from the outsidePosted: December 7, 2011
I’m stuck on the outside. I got my UNFCCC accreditation through the Association of American Geographers, and they didn’t get as many passes as they asked for, so some of us ended up with only one week’s worth of access to the conference center. One short week of contact groups, plenaries, ‘official’ side events, and what must have been the sweet life.
Once you are outside, the inside is unbearably attractive. There are outlets on the inside – not ever where you want them, but at least they do exist. There are permanent toilets on the inside. There are even negotiations on the inside.
Oh sure, there is plenty going on outside. Part of any COP is the people attempting to be visible on the outskirts – the civil society, the local municipalities, the international think tanks and the business community all meeting in their own constellations and explaining their worlds, largely to their own constituencies, but sometimes to Party delegates, the media, and opposite camps. C17, aka the People’s Space, aka the Alternative COP is happening up at the University of KwaZulu Natal, with speakers and events galore. (I’ve hit 50/50 with scheduled events actually taking place, though.) There is the South African “expo” just on the outside of the gates – flocks of young South African women in matching strapless dresses and colored belts selling Japanese technology as the answer (black dress, orange belt), Siemens technology as the answer (white dress, green belt), Sweden as the answer (I didn’t really understand what was going on there, but they wore white suits and champagne was flowing). Yesterday I was at a fancy hotel for a side session on biofuels & trade measures – so there are even things happening that are related to my research.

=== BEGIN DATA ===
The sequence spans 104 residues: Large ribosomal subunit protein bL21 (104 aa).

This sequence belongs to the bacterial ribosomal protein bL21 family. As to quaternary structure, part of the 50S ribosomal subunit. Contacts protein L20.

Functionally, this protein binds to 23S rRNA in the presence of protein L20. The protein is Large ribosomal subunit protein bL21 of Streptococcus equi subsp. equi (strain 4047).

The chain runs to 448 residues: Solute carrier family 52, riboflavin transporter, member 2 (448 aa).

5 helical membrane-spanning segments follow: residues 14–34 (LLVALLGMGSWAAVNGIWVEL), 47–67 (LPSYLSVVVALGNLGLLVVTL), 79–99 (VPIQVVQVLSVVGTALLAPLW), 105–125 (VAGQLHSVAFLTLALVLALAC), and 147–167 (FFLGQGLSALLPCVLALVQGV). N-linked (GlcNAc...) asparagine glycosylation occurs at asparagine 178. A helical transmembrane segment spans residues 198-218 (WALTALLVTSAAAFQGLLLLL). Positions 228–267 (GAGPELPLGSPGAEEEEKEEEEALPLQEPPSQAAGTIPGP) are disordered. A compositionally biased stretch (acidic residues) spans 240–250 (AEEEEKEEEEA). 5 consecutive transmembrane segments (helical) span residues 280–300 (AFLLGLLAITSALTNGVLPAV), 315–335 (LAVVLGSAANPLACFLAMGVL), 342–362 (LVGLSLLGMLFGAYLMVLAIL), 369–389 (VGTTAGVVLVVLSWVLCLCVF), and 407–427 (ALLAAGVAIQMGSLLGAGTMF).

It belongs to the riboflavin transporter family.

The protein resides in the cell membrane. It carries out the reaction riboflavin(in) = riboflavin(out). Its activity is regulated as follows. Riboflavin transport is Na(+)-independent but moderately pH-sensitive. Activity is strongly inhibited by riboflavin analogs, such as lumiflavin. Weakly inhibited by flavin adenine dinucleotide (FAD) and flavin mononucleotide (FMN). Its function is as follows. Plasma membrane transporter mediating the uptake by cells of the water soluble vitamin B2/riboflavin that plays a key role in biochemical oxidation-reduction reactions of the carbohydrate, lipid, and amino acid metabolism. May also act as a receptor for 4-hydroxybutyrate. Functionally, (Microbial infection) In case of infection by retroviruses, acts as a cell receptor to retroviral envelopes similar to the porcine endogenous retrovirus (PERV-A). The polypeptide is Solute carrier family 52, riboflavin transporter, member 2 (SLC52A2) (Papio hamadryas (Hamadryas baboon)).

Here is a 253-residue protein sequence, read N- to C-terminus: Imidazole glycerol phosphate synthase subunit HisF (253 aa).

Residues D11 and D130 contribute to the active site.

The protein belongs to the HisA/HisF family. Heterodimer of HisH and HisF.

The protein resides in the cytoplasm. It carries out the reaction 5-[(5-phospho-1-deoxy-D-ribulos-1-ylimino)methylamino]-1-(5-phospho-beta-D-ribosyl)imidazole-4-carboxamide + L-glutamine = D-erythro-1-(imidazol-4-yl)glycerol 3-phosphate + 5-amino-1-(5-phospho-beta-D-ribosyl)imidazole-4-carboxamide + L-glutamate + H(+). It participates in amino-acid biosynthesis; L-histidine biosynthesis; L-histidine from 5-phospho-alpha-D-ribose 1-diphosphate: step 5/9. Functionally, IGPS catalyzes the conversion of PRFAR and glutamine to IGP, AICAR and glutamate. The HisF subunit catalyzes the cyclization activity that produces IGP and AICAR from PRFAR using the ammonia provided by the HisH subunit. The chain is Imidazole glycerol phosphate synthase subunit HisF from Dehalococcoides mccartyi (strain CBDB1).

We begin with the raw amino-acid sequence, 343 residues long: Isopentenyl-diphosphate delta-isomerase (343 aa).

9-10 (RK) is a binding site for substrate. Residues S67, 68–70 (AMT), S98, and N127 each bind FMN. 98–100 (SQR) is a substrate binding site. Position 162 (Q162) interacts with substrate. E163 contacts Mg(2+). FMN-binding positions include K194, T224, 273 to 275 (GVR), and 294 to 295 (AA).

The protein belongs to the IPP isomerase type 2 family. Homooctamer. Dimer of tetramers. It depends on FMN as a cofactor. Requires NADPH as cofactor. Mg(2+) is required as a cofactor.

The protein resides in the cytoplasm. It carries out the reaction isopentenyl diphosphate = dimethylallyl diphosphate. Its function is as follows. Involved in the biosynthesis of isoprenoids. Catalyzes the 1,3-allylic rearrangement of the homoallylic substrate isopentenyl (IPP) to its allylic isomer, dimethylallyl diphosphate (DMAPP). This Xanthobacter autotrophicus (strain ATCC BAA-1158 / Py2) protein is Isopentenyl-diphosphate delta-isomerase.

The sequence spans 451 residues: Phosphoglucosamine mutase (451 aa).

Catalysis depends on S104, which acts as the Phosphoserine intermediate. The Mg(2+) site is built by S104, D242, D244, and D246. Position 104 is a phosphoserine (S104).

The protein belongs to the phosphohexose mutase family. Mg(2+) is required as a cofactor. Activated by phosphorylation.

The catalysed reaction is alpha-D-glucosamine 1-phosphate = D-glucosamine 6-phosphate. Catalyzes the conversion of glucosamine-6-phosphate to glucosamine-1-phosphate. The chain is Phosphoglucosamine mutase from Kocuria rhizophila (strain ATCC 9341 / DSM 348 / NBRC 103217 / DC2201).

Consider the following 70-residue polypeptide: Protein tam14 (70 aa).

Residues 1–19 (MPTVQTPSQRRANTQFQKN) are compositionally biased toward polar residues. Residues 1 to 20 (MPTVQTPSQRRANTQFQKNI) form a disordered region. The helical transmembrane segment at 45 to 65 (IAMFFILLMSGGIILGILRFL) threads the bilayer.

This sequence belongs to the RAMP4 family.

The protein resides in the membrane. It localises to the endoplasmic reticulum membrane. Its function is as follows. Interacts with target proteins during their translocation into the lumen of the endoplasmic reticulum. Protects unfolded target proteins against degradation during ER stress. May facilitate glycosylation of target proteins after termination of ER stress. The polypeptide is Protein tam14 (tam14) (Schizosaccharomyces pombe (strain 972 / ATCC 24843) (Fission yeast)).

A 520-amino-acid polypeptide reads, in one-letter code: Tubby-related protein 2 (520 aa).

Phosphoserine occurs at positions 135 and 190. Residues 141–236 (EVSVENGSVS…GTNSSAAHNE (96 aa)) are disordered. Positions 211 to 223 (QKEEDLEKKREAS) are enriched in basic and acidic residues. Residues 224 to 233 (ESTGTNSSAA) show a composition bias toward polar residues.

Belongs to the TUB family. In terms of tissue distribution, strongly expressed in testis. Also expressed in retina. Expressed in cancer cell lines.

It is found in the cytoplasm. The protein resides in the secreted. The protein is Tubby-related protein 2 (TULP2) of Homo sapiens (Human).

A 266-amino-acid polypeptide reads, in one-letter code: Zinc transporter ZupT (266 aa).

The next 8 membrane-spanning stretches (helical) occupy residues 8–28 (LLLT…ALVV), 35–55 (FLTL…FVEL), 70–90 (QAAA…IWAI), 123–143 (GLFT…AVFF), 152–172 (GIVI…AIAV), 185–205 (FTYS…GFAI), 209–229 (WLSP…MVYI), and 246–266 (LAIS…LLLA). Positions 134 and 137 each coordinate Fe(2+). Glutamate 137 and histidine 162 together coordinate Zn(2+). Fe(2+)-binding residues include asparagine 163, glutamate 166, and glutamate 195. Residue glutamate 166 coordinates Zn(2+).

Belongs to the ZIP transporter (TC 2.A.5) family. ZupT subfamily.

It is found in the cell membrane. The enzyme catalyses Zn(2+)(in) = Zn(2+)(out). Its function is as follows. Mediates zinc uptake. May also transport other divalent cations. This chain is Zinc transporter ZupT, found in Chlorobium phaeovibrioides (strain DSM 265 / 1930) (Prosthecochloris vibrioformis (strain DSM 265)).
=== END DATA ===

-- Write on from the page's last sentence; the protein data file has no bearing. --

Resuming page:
Nonetheless, it’s hard to break out of feeling that none of this stuff matters – that what matters is what is happening on the inside. Of course, when I was on the inside, I wasn’t close to being inside enough – I couldn’t access most of the actual negotiating sessions. Even negotiators sometimes yearn to be more on the inside – the UNFCCC is notorious for ‘informal informal consultations’ in which small groups of select Parties meet to hammer out text and then present it to the rest of the Parties as a precariously balanced text that can’t be touched.
I’m not a political scientist – I’m not trying to predict future texts or discern political backroom maneuvers. I’m interested in a COP as a moment in time when a particular assemblage of actors momentarily comes together and presents a multi-faceted vision of the world – how it is, and how it could and should be. What tools, technologies and knowledges do they employ to sketch that picture? Which voices are heard and which are silent/ced? What types of legal, scientific, and moral vocabularies are drawn upon? Those are questions that can be asked from any number of different vantage points at a COP.
That said, it’s hard not to wish that my current vantage point was just a little more privileged. Which is probably what a lot of folk – not just at this COP – wish for too.
Still one of my favorite organizations out there – Institute for Agriculture and Trade Policy, blogging from the COP: http://www.iatp.org/blog-climate-change
Climate change negotiations from the first week, as interpreted by UK youth with hand puppets: http://youthdelegatemanitoba.wordpress.com/2011/12/06/catch-up-on-the-cop17-durban-climate-talks-in-less-than-2-minutes/